Lost Gustav Klimt Portrait Rediscovered Nearly 100 Years After It Vanished

“Portrait of Fräulein Lieser,” one of the last works the Austrian artist painted before his death, could sell for over $50 million

Klimt's portrait of Fräulein Lieser
Portrait of Fräulein Lieser, the 31-by-55-inch work by Gustav Klimt, at a press conference in Vienna Roland Schlager / APA / AFP via Getty Images

For nearly a century, art historians thought Gustav Klimt’s Portrait of Fräulein Lieser had been lost to history. 

Now, the missing artwork has reappeared in a private collection—and when it goes to auction this spring, experts estimate it could fetch as much as €50 million ($54.4 million).

Klimt began the portrait in May 1917. The subject wears a seafoam green dress under a blue coat, which features colorful flowers cascading down the front. Her cheeks are flushed, and her hair is curled. While her face is painted “with precise strokes in a sensitive, naturalistic manner,” other areas of the piece “reflect the free, open brushwork of his late style,” says the Austrian auction house im Kinsky in a statement. 

Portrait of Fräulein Lieser was one of Klimt’s final works. When the artist died in Vienna in February 1918, the nearly complete painting was sitting in his studio, with only small sections still unfinished. 

The piece was last documented in a black-and-white photograph taken in 1925. After that, it vanished from the records. 

Art historians didn’t know what became of it until its current owners, who are private citizens in Austria, contacted the auction house in 2022, reports the Washington Post’s Victoria Bisset. For the first time in nearly 100 years, art lovers can finally see the painting’s vibrant colors.

“The rediscovery of this portrait, one of the most beautiful of Klimt’s last creative period, is a sensation,” says the auction house. “Klimt epitomizes fin de siècle Austrian Modernism more than any other artist. His work, particularly his portraits of successful women from the upper-middle class at the turn of the century, enjoy the highest recognition worldwide.”

Klimt's Portrait of Fräulein Lieser Up Close: 1953299205
The painting, commissioned by a wealthy Austrian family, had been missing since 1925. Roland Schlager / APA / AFP via Getty Images

The subject of Portrait of Fräulein Lieser is likely a daughter of a wealthy Jewish family that mingled in high Viennese society—though which daughter is still up for debate.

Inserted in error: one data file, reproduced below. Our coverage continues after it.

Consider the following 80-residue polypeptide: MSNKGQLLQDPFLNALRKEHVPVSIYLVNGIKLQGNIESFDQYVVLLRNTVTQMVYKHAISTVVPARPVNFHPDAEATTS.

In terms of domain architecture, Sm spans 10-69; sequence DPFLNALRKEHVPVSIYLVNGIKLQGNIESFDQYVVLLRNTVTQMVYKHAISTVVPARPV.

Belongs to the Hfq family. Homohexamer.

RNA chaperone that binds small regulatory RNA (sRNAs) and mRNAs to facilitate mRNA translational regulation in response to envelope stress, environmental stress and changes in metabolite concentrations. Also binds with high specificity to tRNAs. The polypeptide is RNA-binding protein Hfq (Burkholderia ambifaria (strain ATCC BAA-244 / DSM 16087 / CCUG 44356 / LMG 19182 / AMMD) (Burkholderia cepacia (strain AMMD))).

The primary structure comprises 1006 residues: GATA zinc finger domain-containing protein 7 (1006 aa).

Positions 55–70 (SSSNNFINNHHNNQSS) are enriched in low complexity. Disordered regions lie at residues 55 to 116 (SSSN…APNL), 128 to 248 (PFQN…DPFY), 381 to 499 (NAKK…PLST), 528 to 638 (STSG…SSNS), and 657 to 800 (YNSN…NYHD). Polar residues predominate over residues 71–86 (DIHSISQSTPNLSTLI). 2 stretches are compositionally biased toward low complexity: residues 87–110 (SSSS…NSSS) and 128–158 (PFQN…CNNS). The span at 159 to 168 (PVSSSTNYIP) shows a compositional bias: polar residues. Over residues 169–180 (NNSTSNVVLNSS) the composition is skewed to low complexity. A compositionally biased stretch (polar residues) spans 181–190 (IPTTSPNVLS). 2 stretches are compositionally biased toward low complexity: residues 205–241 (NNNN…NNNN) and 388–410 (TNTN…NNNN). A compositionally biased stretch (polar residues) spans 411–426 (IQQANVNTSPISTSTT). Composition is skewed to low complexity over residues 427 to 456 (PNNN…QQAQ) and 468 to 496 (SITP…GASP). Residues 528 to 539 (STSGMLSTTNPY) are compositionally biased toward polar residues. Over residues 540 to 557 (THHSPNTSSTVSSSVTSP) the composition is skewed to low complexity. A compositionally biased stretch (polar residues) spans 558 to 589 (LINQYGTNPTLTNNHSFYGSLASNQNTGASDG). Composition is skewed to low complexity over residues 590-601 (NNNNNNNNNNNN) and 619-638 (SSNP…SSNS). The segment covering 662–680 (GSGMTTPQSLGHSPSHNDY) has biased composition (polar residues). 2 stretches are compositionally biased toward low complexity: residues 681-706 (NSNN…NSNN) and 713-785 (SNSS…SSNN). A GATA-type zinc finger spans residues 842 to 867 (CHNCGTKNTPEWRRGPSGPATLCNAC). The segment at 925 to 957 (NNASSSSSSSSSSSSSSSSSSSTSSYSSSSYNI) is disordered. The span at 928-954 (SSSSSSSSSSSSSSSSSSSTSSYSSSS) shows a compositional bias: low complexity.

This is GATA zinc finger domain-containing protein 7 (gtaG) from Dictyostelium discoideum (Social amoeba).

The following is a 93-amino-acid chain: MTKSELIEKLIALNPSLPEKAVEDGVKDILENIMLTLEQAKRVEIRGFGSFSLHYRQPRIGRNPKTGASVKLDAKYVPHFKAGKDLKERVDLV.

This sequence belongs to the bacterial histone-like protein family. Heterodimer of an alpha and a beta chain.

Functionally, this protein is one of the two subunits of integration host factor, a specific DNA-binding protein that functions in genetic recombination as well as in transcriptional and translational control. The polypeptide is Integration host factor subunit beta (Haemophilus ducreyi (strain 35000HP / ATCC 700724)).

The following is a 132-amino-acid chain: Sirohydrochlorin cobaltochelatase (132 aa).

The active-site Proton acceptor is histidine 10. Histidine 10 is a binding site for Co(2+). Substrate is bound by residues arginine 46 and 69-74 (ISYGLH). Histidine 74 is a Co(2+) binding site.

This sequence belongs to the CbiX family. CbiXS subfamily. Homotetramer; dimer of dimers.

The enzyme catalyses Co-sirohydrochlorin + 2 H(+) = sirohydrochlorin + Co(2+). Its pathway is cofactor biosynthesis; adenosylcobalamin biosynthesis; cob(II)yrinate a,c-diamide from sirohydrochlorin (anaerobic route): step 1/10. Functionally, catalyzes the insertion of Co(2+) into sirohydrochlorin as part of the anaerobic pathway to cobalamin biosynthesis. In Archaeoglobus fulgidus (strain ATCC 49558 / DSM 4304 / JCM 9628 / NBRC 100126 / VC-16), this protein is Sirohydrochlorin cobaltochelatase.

Perhaps she is Margarethe Constance Lieser. Records suggest that Margarethe’s father, the industrial magnate Adolf Lieser, commissioned Klimt to paint her portrait when she was 18.

Other evidence suggests she could be one of Adolf’s nieces. Research from the auction house shows his sister-in-law, Lilly Lieser, also commissioned Klimt to paint one of her two daughters, Annie and Helene.

In any case, the subject of the artwork reportedly visited the artist’s studio in Hietzing nine times in the spring of 1917. The artist created over 25 preliminary studies of the young woman. The Lieser family received the piece after Klimt’s death, and it was likely part of an exhibition when the photograph was taken in 1925.

“The exact fate of the painting after 1925 is unclear,” according to the auction house. “What is known is that it was acquired by a legal predecessor of the consignor in the 1960s and went to the current owner through three successive inheritances.”

Without any information on the portrait’s whereabouts between 1925 and 1960, one question looms large: What happened to it during World War II? Is there a chance that the Nazis seized the painting from the Lieser family?

“We have checked all archives and have found no evidence that the painting has ever been exported out of Austria, confiscated or looted,” Claudia Mörth-Gasser, head of modern art at im Kinsky, tells CNN’s Lianne Kolirin.

On the other hand, she adds, “We have no proof that the painting has not ever been looted in the time gap between 1938 and 1945.”

Due to these unknowns, the current owners and the descendants of the Lieser family have reached a private agreement regarding the sale. The auction house says this decision was made “in accordance with the Washington Principles of 1998,” an international agreement facilitating the return of Nazi-looted art.

Born in 1862, Klimt is known as a leading figure in the Vienna Secession movement, which took root around the turn of the century and marked a rejection of establishment ideas about art’s purpose. These days, his art is highly sought after: Klimt’s Lady With a Fan fetched roughly $108 million last year, setting the record for the most expensive work sold at auction in Europe.

Ahead of the auction on April 24, the artwork will embark on an international tour, making stops in Switzerland, Germany, ​​Britain, and Hong Kong.

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